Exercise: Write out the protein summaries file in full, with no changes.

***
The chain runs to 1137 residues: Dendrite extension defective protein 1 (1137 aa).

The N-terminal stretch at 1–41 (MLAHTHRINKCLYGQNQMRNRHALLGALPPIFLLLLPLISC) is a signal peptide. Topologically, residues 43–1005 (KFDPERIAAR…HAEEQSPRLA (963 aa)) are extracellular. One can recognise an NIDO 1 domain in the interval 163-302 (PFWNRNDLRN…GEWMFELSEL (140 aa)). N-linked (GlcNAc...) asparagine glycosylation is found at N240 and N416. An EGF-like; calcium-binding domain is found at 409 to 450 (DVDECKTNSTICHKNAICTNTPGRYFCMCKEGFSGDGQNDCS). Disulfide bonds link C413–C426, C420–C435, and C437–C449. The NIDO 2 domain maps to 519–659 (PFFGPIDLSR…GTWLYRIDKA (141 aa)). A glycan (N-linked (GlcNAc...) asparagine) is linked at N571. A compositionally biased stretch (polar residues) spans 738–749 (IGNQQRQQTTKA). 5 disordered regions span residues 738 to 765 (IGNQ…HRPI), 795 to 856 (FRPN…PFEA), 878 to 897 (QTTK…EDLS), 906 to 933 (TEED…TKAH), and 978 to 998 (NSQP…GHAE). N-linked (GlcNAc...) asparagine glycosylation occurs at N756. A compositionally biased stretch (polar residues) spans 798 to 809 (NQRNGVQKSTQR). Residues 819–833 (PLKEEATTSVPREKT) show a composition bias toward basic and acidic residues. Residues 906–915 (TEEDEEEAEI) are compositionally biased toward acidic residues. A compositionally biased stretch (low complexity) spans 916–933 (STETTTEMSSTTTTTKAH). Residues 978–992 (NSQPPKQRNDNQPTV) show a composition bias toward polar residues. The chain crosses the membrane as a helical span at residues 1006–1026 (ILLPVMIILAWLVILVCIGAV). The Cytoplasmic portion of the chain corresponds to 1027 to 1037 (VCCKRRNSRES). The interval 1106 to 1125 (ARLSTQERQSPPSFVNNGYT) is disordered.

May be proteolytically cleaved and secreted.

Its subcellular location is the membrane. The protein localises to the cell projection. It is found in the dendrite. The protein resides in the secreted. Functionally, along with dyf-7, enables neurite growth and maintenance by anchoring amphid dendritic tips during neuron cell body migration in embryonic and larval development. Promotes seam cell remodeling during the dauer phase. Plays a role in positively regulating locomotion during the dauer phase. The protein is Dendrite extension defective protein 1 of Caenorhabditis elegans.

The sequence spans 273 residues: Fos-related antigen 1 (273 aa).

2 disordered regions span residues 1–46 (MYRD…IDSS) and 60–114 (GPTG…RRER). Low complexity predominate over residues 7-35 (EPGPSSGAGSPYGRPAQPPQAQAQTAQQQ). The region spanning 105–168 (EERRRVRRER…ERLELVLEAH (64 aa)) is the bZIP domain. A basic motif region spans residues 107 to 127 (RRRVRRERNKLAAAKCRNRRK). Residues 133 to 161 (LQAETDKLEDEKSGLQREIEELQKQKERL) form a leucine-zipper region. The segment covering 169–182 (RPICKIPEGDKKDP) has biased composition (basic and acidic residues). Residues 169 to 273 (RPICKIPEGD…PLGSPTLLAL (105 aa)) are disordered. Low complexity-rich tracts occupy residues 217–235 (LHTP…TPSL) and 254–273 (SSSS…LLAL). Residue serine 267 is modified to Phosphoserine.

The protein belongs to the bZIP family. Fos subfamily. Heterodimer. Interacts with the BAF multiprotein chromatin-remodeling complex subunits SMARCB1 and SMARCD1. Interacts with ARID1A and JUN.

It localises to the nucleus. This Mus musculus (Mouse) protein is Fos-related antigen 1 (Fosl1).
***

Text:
The chain runs to 1137 residues: Dendrite extension defective protein 1 (1137 aa).

The N-terminal stretch at 1–41 (MLAHTHRINKCLYGQNQMRNRHALLGALPPIFLLLLPLISC) is a signal peptide. Topologically, residues 43–1005 (KFDPERIAAR…HAEEQSPRLA (963 aa)) are extracellular. One can recognise an NIDO 1 domain in the interval 163-302 (PFWNRNDLRN…GEWMFELSEL (140 aa)). N-linked (GlcNAc...) asparagine glycosylation is found at N240 and N416. An EGF-like; calcium-binding domain is found at 409 to 450 (DVDECKTNSTICHKNAICTNTPGRYFCMCKEGFSGDGQNDCS). Disulfide bonds link C413–C426, C420–C435, and C437–C449. The NIDO 2 domain maps to 519–659 (PFFGPIDLSR…GTWLYRIDKA (141 aa)). A glycan (N-linked (GlcNAc...) asparagine) is linked at N571. A compositionally biased stretch (polar residues) spans 738–749 (IGNQQRQQTTKA). 5 disordered regions span residues 738 to 765 (IGNQ…HRPI), 795 to 856 (FRPN…PFEA), 878 to 897 (QTTK…EDLS), 906 to 933 (TEED…TKAH), and 978 to 998 (NSQP…GHAE). N-linked (GlcNAc...) asparagine glycosylation occurs at N756. A compositionally biased stretch (polar residues) spans 798 to 809 (NQRNGVQKSTQR). Residues 819–833 (PLKEEATTSVPREKT) show a composition bias toward basic and acidic residues. Residues 906–915 (TEEDEEEAEI) are compositionally biased toward acidic residues. A compositionally biased stretch (low complexity) spans 916–933 (STETTTEMSSTTTTTKAH). Residues 978–992 (NSQPPKQRNDNQPTV) show a composition bias toward polar residues. The chain crosses the membrane as a helical span at residues 1006–1026 (ILLPVMIILAWLVILVCIGAV). The Cytoplasmic portion of the chain corresponds to 1027 to 1037 (VCCKRRNSRES). The interval 1106 to 1125 (ARLSTQERQSPPSFVNNGYT) is disordered.

May be proteolytically cleaved and secreted.

Its subcellular location is the membrane. The protein localises to the cell projection. It is found in the dendrite. The protein resides in the secreted. Functionally, along with dyf-7, enables neurite growth and maintenance by anchoring amphid dendritic tips during neuron cell body migration in embryonic and larval development. Promotes seam cell remodeling during the dauer phase. Plays a role in positively regulating locomotion during the dauer phase. The protein is Dendrite extension defective protein 1 of Caenorhabditis elegans.

The sequence spans 273 residues: Fos-related antigen 1 (273 aa).

2 disordered regions span residues 1–46 (MYRD…IDSS) and 60–114 (GPTG…RRER). Low complexity predominate over residues 7-35 (EPGPSSGAGSPYGRPAQPPQAQAQTAQQQ). The region spanning 105–168 (EERRRVRRER…ERLELVLEAH (64 aa)) is the bZIP domain. A basic motif region spans residues 107 to 127 (RRRVRRERNKLAAAKCRNRRK). Residues 133 to 161 (LQAETDKLEDEKSGLQREIEELQKQKERL) form a leucine-zipper region. The segment covering 169–182 (RPICKIPEGDKKDP) has biased composition (basic and acidic residues). Residues 169 to 273 (RPICKIPEGD…PLGSPTLLAL (105 aa)) are disordered. Low complexity-rich tracts occupy residues 217–235 (LHTP…TPSL) and 254–273 (SSSS…LLAL). Residue serine 267 is modified to Phosphoserine.

The protein belongs to the bZIP family. Fos subfamily. Heterodimer. Interacts with the BAF multiprotein chromatin-remodeling complex subunits SMARCB1 and SMARCD1. Interacts with ARID1A and JUN.

It localises to the nucleus. This Mus musculus (Mouse) protein is Fos-related antigen 1 (Fosl1).